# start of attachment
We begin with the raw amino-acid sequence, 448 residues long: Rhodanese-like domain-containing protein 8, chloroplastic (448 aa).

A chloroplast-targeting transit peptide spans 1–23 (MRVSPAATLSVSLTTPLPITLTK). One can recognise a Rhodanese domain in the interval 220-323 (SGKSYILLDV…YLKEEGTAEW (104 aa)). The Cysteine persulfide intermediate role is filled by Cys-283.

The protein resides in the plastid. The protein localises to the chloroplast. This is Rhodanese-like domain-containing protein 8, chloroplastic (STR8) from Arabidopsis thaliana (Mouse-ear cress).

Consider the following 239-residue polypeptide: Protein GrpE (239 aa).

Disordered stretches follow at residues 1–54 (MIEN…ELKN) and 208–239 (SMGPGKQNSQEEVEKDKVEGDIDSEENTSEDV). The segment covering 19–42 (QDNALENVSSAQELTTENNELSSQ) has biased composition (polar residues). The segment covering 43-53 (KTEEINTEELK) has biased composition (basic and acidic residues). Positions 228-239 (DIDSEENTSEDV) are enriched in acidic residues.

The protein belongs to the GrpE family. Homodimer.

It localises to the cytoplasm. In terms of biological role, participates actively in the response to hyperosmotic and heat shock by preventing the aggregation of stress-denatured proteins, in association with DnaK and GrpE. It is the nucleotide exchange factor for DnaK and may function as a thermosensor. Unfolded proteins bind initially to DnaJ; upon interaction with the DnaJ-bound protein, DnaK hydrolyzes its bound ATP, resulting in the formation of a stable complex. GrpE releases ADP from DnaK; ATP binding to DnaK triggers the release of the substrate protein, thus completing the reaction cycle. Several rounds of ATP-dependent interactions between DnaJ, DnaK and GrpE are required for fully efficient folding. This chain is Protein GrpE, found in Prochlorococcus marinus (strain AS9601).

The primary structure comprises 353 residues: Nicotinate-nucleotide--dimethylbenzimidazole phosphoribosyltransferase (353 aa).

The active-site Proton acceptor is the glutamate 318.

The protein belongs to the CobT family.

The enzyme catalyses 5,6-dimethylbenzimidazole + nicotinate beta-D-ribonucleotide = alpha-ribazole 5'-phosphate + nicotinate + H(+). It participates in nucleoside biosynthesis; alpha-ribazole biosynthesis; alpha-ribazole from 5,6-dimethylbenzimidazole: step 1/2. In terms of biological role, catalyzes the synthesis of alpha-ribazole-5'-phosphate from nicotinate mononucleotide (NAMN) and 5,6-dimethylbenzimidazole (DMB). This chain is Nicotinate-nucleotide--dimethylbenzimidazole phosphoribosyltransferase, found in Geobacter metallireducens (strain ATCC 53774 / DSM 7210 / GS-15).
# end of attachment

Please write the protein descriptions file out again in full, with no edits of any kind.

We begin with the raw amino-acid sequence, 448 residues long: Rhodanese-like domain-containing protein 8, chloroplastic (448 aa).

A chloroplast-targeting transit peptide spans 1–23 (MRVSPAATLSVSLTTPLPITLTK). One can recognise a Rhodanese domain in the interval 220-323 (SGKSYILLDV…YLKEEGTAEW (104 aa)). The Cysteine persulfide intermediate role is filled by Cys-283.

The protein resides in the plastid. The protein localises to the chloroplast. This is Rhodanese-like domain-containing protein 8, chloroplastic (STR8) from Arabidopsis thaliana (Mouse-ear cress).

Consider the following 239-residue polypeptide: Protein GrpE (239 aa).

Disordered stretches follow at residues 1–54 (MIEN…ELKN) and 208–239 (SMGPGKQNSQEEVEKDKVEGDIDSEENTSEDV). The segment covering 19–42 (QDNALENVSSAQELTTENNELSSQ) has biased composition (polar residues). The segment covering 43-53 (KTEEINTEELK) has biased composition (basic and acidic residues). Positions 228-239 (DIDSEENTSEDV) are enriched in acidic residues.

The protein belongs to the GrpE family. Homodimer.

It localises to the cytoplasm. In terms of biological role, participates actively in the response to hyperosmotic and heat shock by preventing the aggregation of stress-denatured proteins, in association with DnaK and GrpE. It is the nucleotide exchange factor for DnaK and may function as a thermosensor. Unfolded proteins bind initially to DnaJ; upon interaction with the DnaJ-bound protein, DnaK hydrolyzes its bound ATP, resulting in the formation of a stable complex. GrpE releases ADP from DnaK; ATP binding to DnaK triggers the release of the substrate protein, thus completing the reaction cycle. Several rounds of ATP-dependent interactions between DnaJ, DnaK and GrpE are required for fully efficient folding. This chain is Protein GrpE, found in Prochlorococcus marinus (strain AS9601).

The primary structure comprises 353 residues: Nicotinate-nucleotide--dimethylbenzimidazole phosphoribosyltransferase (353 aa).

The active-site Proton acceptor is the glutamate 318.

The protein belongs to the CobT family.

The enzyme catalyses 5,6-dimethylbenzimidazole + nicotinate beta-D-ribonucleotide = alpha-ribazole 5'-phosphate + nicotinate + H(+). It participates in nucleoside biosynthesis; alpha-ribazole biosynthesis; alpha-ribazole from 5,6-dimethylbenzimidazole: step 1/2. In terms of biological role, catalyzes the synthesis of alpha-ribazole-5'-phosphate from nicotinate mononucleotide (NAMN) and 5,6-dimethylbenzimidazole (DMB). This chain is Nicotinate-nucleotide--dimethylbenzimidazole phosphoribosyltransferase, found in Geobacter metallireducens (strain ATCC 53774 / DSM 7210 / GS-15).